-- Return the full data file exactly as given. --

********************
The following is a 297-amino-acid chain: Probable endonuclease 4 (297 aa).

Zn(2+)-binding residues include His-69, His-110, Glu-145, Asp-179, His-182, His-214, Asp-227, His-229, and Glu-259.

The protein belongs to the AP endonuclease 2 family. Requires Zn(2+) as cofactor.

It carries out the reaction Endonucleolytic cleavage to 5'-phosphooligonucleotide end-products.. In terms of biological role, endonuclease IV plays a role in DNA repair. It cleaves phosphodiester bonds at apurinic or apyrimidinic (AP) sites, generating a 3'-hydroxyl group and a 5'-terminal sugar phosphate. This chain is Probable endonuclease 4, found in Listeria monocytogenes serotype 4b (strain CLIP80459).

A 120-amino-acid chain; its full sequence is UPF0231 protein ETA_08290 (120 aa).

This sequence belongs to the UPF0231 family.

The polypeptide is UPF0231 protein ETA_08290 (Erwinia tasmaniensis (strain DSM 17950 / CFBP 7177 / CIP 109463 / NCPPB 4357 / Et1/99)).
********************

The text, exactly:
The following is a 297-amino-acid chain: Probable endonuclease 4 (297 aa).

Zn(2+)-binding residues include His-69, His-110, Glu-145, Asp-179, His-182, His-214, Asp-227, His-229, and Glu-259.

The protein belongs to the AP endonuclease 2 family. Requires Zn(2+) as cofactor.

It carries out the reaction Endonucleolytic cleavage to 5'-phosphooligonucleotide end-products.. In terms of biological role, endonuclease IV plays a role in DNA repair. It cleaves phosphodiester bonds at apurinic or apyrimidinic (AP) sites, generating a 3'-hydroxyl group and a 5'-terminal sugar phosphate. This chain is Probable endonuclease 4, found in Listeria monocytogenes serotype 4b (strain CLIP80459).

A 120-amino-acid chain; its full sequence is UPF0231 protein ETA_08290 (120 aa).

This sequence belongs to the UPF0231 family.

The polypeptide is UPF0231 protein ETA_08290 (Erwinia tasmaniensis (strain DSM 17950 / CFBP 7177 / CIP 109463 / NCPPB 4357 / Et1/99)).